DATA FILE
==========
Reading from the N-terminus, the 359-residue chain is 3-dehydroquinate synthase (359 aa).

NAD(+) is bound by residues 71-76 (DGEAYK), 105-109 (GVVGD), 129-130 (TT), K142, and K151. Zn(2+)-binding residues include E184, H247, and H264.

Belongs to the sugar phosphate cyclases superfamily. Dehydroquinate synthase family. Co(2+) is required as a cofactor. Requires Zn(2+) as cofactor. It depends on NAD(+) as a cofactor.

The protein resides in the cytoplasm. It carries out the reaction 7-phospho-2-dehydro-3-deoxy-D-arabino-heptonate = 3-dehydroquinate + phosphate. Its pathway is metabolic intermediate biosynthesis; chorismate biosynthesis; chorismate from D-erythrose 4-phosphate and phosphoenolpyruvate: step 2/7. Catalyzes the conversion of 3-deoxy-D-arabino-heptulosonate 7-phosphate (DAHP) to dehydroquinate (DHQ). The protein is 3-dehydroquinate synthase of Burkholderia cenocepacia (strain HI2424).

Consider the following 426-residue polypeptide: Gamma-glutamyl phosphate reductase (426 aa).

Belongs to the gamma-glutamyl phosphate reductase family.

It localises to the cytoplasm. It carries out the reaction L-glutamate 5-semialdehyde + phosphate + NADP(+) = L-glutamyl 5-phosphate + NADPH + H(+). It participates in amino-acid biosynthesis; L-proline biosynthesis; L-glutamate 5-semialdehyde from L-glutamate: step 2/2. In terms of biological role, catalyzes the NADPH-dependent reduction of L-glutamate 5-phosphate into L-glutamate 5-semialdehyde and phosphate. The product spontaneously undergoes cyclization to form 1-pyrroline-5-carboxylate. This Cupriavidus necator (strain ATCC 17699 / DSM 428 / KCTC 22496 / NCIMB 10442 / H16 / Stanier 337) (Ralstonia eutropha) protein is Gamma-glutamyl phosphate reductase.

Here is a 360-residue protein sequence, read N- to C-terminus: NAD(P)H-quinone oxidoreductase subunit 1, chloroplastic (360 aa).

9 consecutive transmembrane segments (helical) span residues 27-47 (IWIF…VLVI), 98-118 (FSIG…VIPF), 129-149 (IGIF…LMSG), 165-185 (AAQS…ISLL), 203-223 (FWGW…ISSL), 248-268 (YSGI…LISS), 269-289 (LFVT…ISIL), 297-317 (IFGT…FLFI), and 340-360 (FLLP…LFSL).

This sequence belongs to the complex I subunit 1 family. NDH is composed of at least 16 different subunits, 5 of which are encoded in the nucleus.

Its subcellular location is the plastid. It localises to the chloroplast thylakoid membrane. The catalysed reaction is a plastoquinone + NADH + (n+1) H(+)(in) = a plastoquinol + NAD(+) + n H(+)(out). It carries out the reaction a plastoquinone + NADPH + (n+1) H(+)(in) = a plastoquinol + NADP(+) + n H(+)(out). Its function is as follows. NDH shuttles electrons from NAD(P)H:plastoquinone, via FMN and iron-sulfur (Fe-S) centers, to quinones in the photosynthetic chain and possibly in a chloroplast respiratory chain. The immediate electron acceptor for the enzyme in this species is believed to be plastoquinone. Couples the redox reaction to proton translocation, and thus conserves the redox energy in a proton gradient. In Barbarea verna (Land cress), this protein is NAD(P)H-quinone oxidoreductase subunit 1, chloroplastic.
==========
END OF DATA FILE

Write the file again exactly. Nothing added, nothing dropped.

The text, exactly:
Reading from the N-terminus, the 359-residue chain is 3-dehydroquinate synthase (359 aa).

NAD(+) is bound by residues 71-76 (DGEAYK), 105-109 (GVVGD), 129-130 (TT), K142, and K151. Zn(2+)-binding residues include E184, H247, and H264.

Belongs to the sugar phosphate cyclases superfamily. Dehydroquinate synthase family. Co(2+) is required as a cofactor. Requires Zn(2+) as cofactor. It depends on NAD(+) as a cofactor.

The protein resides in the cytoplasm. It carries out the reaction 7-phospho-2-dehydro-3-deoxy-D-arabino-heptonate = 3-dehydroquinate + phosphate. Its pathway is metabolic intermediate biosynthesis; chorismate biosynthesis; chorismate from D-erythrose 4-phosphate and phosphoenolpyruvate: step 2/7. Catalyzes the conversion of 3-deoxy-D-arabino-heptulosonate 7-phosphate (DAHP) to dehydroquinate (DHQ). The protein is 3-dehydroquinate synthase of Burkholderia cenocepacia (strain HI2424).

Consider the following 426-residue polypeptide: Gamma-glutamyl phosphate reductase (426 aa).

Belongs to the gamma-glutamyl phosphate reductase family.

It localises to the cytoplasm. It carries out the reaction L-glutamate 5-semialdehyde + phosphate + NADP(+) = L-glutamyl 5-phosphate + NADPH + H(+). It participates in amino-acid biosynthesis; L-proline biosynthesis; L-glutamate 5-semialdehyde from L-glutamate: step 2/2. In terms of biological role, catalyzes the NADPH-dependent reduction of L-glutamate 5-phosphate into L-glutamate 5-semialdehyde and phosphate. The product spontaneously undergoes cyclization to form 1-pyrroline-5-carboxylate. This Cupriavidus necator (strain ATCC 17699 / DSM 428 / KCTC 22496 / NCIMB 10442 / H16 / Stanier 337) (Ralstonia eutropha) protein is Gamma-glutamyl phosphate reductase.

Here is a 360-residue protein sequence, read N- to C-terminus: NAD(P)H-quinone oxidoreductase subunit 1, chloroplastic (360 aa).

9 consecutive transmembrane segments (helical) span residues 27-47 (IWIF…VLVI), 98-118 (FSIG…VIPF), 129-149 (IGIF…LMSG), 165-185 (AAQS…ISLL), 203-223 (FWGW…ISSL), 248-268 (YSGI…LISS), 269-289 (LFVT…ISIL), 297-317 (IFGT…FLFI), and 340-360 (FLLP…LFSL).

This sequence belongs to the complex I subunit 1 family. NDH is composed of at least 16 different subunits, 5 of which are encoded in the nucleus.

Its subcellular location is the plastid. It localises to the chloroplast thylakoid membrane. The catalysed reaction is a plastoquinone + NADH + (n+1) H(+)(in) = a plastoquinol + NAD(+) + n H(+)(out). It carries out the reaction a plastoquinone + NADPH + (n+1) H(+)(in) = a plastoquinol + NADP(+) + n H(+)(out). Its function is as follows. NDH shuttles electrons from NAD(P)H:plastoquinone, via FMN and iron-sulfur (Fe-S) centers, to quinones in the photosynthetic chain and possibly in a chloroplast respiratory chain. The immediate electron acceptor for the enzyme in this species is believed to be plastoquinone. Couples the redox reaction to proton translocation, and thus conserves the redox energy in a proton gradient. In Barbarea verna (Land cress), this protein is NAD(P)H-quinone oxidoreductase subunit 1, chloroplastic.